TO THIE EDITOR OF THE HULL PACKET

My grandfather, my father, and myself have been engaged in the honourable trade of ship builders, for a period of ninety years. The firm has been dragged down into calamity and disaster by the crooked dealing of one of our customers which drew us into no less than five lawsuits and a heavy arbitration. Worse than that we were dragged into the police court, and there by the hasty judgment of one man, were convicted of making a false statement, and were fined £100.

We fully believed ourselves to be owners of the ship in question until she was paid for and delivered, and we remain in that belief in spite of the magistrate's decision. Had the ship been destroyed by fire before delivery to Mr. Fisher, we ask, who would have been held to be owners? We answer that certainly we should, and for that reason have always carefully kept her insured. If it is our property in case of loss, how can it be another person's property at the same time?

We believed it best for our protection, for many reasons, that the ship should be registered in our name, and we believed we were right in so doing. The builder's certificate given was the usual form, of which we a have given hundreds. The clause in an act of Parliament by which the case was decided was entirely unknown to us before we heard it read in court, and we believe it was also unknown to the magistrate himself. The case rested on this point. If we had given an incorrect statement, we were liable to punishment.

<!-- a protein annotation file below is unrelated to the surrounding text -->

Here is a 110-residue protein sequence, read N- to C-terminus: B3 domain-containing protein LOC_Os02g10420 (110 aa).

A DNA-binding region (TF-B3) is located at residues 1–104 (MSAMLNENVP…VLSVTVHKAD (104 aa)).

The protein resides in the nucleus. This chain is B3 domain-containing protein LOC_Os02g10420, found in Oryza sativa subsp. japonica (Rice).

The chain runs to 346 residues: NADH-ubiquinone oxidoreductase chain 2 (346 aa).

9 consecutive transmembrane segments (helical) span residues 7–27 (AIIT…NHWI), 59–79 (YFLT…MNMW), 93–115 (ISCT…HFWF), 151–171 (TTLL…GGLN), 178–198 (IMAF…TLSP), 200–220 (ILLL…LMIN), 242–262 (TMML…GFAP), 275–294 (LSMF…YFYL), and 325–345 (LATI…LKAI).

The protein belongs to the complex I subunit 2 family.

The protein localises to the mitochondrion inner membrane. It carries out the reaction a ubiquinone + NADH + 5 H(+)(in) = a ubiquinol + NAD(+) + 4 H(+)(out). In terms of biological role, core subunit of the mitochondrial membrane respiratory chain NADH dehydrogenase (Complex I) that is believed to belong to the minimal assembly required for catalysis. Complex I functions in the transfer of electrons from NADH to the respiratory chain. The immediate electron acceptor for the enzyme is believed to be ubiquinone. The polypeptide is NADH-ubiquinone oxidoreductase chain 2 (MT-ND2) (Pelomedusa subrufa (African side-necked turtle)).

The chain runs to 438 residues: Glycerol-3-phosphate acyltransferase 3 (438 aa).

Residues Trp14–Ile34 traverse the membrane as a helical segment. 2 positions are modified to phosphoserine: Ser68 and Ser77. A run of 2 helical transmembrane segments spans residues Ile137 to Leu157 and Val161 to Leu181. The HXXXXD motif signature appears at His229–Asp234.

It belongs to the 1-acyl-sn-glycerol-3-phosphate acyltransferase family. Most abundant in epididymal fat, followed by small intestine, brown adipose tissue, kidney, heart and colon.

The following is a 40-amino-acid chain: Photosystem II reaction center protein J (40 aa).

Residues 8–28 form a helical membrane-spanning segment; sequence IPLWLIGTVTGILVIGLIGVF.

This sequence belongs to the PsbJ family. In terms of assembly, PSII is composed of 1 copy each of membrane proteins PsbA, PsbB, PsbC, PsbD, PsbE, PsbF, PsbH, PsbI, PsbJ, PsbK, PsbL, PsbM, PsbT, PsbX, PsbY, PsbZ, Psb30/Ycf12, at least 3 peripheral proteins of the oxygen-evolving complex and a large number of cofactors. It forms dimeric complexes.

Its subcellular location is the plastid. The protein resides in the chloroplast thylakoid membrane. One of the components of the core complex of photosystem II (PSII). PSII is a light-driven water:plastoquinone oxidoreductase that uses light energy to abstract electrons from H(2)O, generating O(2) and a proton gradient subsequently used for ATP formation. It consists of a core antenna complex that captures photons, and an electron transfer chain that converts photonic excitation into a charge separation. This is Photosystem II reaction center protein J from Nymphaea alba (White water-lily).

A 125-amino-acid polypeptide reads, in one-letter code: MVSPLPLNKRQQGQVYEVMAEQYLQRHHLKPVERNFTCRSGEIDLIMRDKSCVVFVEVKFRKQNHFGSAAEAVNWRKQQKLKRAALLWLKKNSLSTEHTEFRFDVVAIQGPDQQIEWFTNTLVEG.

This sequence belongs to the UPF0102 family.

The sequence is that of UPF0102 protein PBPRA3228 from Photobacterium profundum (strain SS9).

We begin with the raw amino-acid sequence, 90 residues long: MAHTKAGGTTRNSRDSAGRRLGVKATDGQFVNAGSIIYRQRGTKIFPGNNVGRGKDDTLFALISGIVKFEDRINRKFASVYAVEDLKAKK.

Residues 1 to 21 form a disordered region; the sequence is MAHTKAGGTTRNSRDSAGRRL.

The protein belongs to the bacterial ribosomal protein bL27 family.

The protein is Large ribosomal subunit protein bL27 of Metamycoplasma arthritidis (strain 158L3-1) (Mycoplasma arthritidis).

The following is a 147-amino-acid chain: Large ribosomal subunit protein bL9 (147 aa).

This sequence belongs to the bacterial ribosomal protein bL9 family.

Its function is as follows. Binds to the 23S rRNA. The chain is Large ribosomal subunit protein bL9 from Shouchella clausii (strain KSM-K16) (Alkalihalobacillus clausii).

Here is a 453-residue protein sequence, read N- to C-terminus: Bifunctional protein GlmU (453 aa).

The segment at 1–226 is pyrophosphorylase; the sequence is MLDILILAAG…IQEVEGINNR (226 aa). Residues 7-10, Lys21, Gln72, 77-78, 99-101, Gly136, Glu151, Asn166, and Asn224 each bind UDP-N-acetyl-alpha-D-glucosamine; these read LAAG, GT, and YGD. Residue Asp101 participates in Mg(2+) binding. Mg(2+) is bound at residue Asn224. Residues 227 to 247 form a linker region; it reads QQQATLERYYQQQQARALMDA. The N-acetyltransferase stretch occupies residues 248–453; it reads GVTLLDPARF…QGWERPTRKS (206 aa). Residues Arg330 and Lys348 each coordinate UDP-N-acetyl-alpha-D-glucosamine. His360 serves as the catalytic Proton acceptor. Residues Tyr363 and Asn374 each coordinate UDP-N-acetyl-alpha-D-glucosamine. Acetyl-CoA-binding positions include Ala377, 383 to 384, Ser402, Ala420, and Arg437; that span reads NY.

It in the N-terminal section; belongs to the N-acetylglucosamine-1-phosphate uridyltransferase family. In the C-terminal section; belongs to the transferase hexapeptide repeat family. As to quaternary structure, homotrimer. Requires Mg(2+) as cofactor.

If we had unknowingly made an incorrect Statement we were not liable to punishment. To decide that we were wilfully incorrect, was to assume that we were before time well acquainted with the clause in a musty Act of Parliament, which the solicitor and magistrate only pointed out on Monday morning. The clause is this:- If any builder wilfully makes a false of statement in a certificate hereby required to be granted, he becomes amenable to the law. We did not make a false statement wilfully. Nor do we now think the statement we made was false.

We are still of the belief that the ship was ours until delivered and paid for, because it was quite possible that Fisher might have refused to accept her, if for any reason he considered she was not built according to contract.

Trusting to your kindness for the insertion of this in your paper, I am, dear sir, yours truly,

WILLIAM WRAY of Burton Stather,
March 11th, 1868